“We are in this Journey together and we can learn much from each other therefore, it’s in this spirit that you are all gathered here today, to discuss debate and generate ideas. We are proud of these efforts and hope they will be useful in empowering and advancing the spirit of constructive discussion.”
Mr. Koran implored the youth and others present at the celebrations to “Be honest about the challenges faced by individuals and communities, and be devoted to solving them so as to have everyone’s rights safeguarded.”
At the celebrations, NAR’s Executive Director Eric Uwitonze shared that the NGO “believes in a world where people treat each other with respect and dignity through education and meaningful discussions, hence the basis for organizing the conference”.
Knowing rights, the basis for observing and protecting them
To facilitate the process of civic education towards the observation of human rights, NAR initiated the Youth for Human Rights project to build leadership and advocacy skills of young Rwandans towards improved understanding of the concept of human rights, and observation thereof.
The project targets to build a pool of resourceful people empowered to promote the culture of observing human rights in all communities across the country.
Currently, the project engages over 7700 Rwandan youth from different schools as well as the non-schooling youth associations into human rights training workshops, essay competitions, monthly youth discussion forums, youth authored articles, human rights conferences, debates and radio talk shows.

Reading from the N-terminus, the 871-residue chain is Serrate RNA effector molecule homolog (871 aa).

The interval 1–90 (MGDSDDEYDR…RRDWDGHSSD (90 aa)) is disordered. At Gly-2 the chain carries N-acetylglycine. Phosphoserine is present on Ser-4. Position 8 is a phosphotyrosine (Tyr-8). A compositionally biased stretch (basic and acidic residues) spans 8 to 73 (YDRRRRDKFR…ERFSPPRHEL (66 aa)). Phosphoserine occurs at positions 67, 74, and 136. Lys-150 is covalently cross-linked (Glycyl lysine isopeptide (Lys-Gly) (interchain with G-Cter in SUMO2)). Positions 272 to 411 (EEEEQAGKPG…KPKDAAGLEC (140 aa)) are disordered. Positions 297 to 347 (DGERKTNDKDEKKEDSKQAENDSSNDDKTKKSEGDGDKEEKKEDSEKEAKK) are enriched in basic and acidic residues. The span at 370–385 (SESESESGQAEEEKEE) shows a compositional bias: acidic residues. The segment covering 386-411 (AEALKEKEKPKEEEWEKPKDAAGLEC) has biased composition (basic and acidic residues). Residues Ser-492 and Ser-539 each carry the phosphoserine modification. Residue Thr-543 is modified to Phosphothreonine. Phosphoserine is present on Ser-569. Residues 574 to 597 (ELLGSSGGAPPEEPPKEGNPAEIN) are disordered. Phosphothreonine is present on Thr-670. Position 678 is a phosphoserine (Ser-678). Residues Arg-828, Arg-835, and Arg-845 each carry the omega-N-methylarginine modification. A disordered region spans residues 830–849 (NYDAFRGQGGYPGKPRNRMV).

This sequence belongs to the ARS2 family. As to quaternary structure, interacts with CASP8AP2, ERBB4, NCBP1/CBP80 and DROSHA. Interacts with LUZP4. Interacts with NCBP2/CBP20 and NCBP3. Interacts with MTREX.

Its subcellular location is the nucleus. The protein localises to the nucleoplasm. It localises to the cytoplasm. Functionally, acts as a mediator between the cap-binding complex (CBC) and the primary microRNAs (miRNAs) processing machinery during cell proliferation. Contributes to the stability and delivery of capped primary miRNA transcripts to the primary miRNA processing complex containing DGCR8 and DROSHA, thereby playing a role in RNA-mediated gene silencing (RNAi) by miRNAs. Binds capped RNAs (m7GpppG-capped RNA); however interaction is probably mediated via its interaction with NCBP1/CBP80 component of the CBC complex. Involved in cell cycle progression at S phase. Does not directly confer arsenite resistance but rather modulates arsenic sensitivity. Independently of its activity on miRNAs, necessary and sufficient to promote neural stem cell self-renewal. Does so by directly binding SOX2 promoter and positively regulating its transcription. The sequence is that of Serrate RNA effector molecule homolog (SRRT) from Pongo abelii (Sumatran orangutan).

The day was celebrated under the theme “Promoting a sustainable human rights culture in Rwanda; challenges and opportunities.”
Mutuyimana Jean Damascene
This event is very important especially for the youth because we learnt a lot about human rights recognition. There were especially numerous reminders on our rights and of those of others within our communities.
However I think we should be having such days of convening and discussing more often with experts going to schools and other platforms around the country to discuss human rights in order to increase information flow on the topic which is prerequisite to achieving the observation of human rights.
The celebrations were more than required but I beseech the organizers to think about decentralizing such occasions such that more people can participate and improve their understanding of human rights.
Through the discussions and the documentary projections, I discovered a lot about the condition of human rights observation in my country; where we are doing well and where more efforts are required. This gives me more courage and information to base on while I preach human rights to my colleagues back home.
During the discussions, I discovered that the main challenge against the fight for human rights observation is that most violations go unreported as a result of lack of ample knowledge on ones rights harbored by many people especially in rural areas.
Thus as youth, supporting the sensitization of communities on their rights and encouraging victims of violations to report them to relevant authorities is key in improving the observation of human rights in Rwanda.